The prime minister announced that from 1 June some year groups will be able to return to school – they include nursery, reception, year 1 and year 6.
“Ealing schools should only open to more pupils when they are ready to do so. Our advice to schools continues to be that they shouldn’t reopen to meet an arbitrary deadline. We have been having productive conversations with schools about phased return of these year groups during the first few weeks of June. We don’t expect the majority of our schools to return before 15 June.
“To ensure that our youngest residents and our teaching staff remain safe we have been working in partnership with school leaders, school staff, parents and trade unions.
“Each school is different; heads and governing bodies are best placed to know what measures are needed to be put in place to enable them to reopen safely. They know their pupils and staff and their personal circumstances. The government will confirm if its test to move to the next phase of easing lockdown, including the return of some pupils to school, have been met by the end of the month. The council has provided schools with guidance to assist schools in making decisions.
“Ealing is a richly diverse borough, this is one of our greatest strengths. A government study has found that black, Asian and minority ethnic (BAME) communities are being disproportionately impacted by COVID-19 and have a higher risk of serious illness and death. We know that across all ethnic groups, older people are at greatest risk from this disease. Therefore, it is important to consider children and staff who live in intergenerational households and the possible impact on their loved ones, particularly if they are from a BAME background.
“Many people will have lost loved ones and will be cautious as lockdown eases. We fully understand and share parents and teachers’ concerns about the safe return to school for children and teachers. We want to do everything we can to support them. I can reassure parents that they won’t be fined if they choose not to send their children back to school at this time.
“We know that some of our teachers are shielding, older and from BAME communities and so risk assessments need to be carried out, some of these people will not be able to return to work straight away.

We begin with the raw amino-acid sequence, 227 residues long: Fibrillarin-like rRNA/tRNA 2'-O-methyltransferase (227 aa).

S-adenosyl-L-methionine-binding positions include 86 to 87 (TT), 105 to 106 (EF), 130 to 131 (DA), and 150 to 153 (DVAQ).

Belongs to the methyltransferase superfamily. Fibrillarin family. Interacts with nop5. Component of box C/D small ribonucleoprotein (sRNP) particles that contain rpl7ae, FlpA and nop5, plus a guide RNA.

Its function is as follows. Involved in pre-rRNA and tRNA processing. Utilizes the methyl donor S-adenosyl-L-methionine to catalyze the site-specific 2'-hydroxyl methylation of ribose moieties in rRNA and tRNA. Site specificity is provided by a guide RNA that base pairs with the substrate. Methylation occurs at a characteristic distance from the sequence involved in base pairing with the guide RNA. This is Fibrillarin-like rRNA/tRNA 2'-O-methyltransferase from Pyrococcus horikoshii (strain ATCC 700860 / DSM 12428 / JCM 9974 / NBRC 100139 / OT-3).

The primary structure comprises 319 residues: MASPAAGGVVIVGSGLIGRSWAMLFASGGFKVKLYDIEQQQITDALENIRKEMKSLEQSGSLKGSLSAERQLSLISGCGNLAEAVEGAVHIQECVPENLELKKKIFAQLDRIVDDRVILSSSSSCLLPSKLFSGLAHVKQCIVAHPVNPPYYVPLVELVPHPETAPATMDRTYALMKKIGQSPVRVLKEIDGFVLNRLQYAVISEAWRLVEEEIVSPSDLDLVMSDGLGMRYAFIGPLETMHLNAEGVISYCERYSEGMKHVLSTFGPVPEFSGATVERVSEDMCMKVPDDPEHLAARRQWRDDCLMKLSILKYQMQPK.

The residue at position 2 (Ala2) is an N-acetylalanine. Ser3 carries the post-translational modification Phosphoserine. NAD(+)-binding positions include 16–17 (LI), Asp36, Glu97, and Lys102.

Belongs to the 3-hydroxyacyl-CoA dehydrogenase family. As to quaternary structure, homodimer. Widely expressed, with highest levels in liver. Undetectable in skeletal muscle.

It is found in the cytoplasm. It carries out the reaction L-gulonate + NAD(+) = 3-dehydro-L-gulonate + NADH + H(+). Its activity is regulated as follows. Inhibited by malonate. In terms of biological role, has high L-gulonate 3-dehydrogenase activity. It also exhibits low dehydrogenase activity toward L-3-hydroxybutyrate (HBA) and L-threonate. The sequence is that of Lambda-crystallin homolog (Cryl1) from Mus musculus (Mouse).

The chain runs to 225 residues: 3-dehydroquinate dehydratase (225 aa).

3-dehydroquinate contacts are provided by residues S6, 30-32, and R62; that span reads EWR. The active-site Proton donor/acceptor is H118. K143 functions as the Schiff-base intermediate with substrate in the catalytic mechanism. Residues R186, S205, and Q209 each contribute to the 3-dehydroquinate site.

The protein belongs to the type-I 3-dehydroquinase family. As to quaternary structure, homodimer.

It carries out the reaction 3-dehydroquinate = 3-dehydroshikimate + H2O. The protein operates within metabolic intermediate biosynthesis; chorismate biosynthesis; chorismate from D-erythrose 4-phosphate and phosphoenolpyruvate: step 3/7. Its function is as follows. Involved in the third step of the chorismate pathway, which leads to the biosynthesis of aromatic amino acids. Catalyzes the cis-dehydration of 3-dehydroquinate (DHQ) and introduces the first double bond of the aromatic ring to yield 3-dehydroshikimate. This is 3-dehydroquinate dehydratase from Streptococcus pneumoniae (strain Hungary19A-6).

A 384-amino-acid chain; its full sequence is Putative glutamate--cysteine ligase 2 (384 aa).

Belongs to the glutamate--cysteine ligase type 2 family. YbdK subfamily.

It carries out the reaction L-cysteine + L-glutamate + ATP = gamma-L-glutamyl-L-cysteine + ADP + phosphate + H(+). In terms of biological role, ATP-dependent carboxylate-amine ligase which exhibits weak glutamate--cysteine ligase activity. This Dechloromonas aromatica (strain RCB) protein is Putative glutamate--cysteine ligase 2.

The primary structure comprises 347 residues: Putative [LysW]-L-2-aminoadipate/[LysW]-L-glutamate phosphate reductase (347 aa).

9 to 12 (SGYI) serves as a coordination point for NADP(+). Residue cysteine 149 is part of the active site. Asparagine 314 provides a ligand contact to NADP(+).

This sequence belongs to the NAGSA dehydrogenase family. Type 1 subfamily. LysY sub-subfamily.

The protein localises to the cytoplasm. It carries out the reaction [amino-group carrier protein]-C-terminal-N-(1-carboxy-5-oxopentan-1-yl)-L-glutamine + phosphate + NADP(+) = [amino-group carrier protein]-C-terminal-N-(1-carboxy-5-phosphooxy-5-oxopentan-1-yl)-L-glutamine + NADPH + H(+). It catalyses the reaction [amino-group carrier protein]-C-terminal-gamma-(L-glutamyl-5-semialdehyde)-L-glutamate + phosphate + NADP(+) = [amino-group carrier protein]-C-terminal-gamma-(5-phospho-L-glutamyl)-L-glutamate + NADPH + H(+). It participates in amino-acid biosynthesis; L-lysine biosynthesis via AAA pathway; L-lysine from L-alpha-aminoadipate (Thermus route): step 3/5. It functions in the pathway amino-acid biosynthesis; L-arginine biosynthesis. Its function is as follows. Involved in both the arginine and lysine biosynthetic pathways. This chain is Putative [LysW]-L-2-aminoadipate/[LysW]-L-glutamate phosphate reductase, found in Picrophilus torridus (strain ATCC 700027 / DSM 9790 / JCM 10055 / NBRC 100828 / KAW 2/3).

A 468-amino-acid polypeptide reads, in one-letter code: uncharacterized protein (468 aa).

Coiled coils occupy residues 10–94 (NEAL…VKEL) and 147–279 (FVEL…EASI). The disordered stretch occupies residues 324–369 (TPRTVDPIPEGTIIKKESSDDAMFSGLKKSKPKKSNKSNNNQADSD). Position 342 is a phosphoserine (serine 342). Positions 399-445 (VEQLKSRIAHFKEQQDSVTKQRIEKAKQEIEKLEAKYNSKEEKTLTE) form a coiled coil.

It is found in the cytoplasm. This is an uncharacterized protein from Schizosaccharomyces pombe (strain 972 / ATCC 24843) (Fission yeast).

“Each school is carrying out a detailed risk assessment so that they know whether it is safe to open or not. Everyone knows it will be very difficult for social distancing to be observed by very small children which is why we can only teach these children in very small groups. This means fewer pupils can be taught per teacher. Given this we don’t believe that the prime minister’s ambition to have the remaining year groups back at school by the end of July is realistic or safe.
“As the prime minister announced the easing of lockdown, we were told that the government’s track and trace system would soon be operational. It has yet to be rolled out, which compounds the difficulty in opening schools quickly. Track and trace information must be shared with councils and schools so we can act quickly to contain an outbreak if a pupil or member of staff get COVID-19.
“We all want children and young people back into education. It is the best place for them to learn and it is good for their mental wellbeing, general health and social skills. To combat inequality, it is even more important that children from less advantaged households who may not have access to computers and restricted home learning go back to school as soon as it is safe to do so.
“Our public health professionals are continually reviewing the most up to date data and have confirmed that our cautious phased approach is the right course of action. “Nearly all of our schools have remained open throughout the crisis so that key workers children and other eligible children have been able to stay in school. Our teachers are the best of the best and deserve thanks and recognition for everything they have been doing throughout this crisis. Whether they have been in the classroom or helping parents to support children to learn from home. I want to thank them and parents for everything they have done.
“Alongside Councillor Yvonne Johnson, I will be writing to all parents to set out our approach and provide the reassurance they need that the safety of their children is and will remain our top priority.
“We will continue to be in contact with the Department for Education, so they are aware of the issues affecting Ealing schools.
“I believe that a planned, cautious and robust evidence-based way out of lockdown is the right course of action for our schools."
View the letter from Councillor Julian Bell, leader of the council and Councillor Yvonne Johnson, deputy leader and cabinet member for children's services.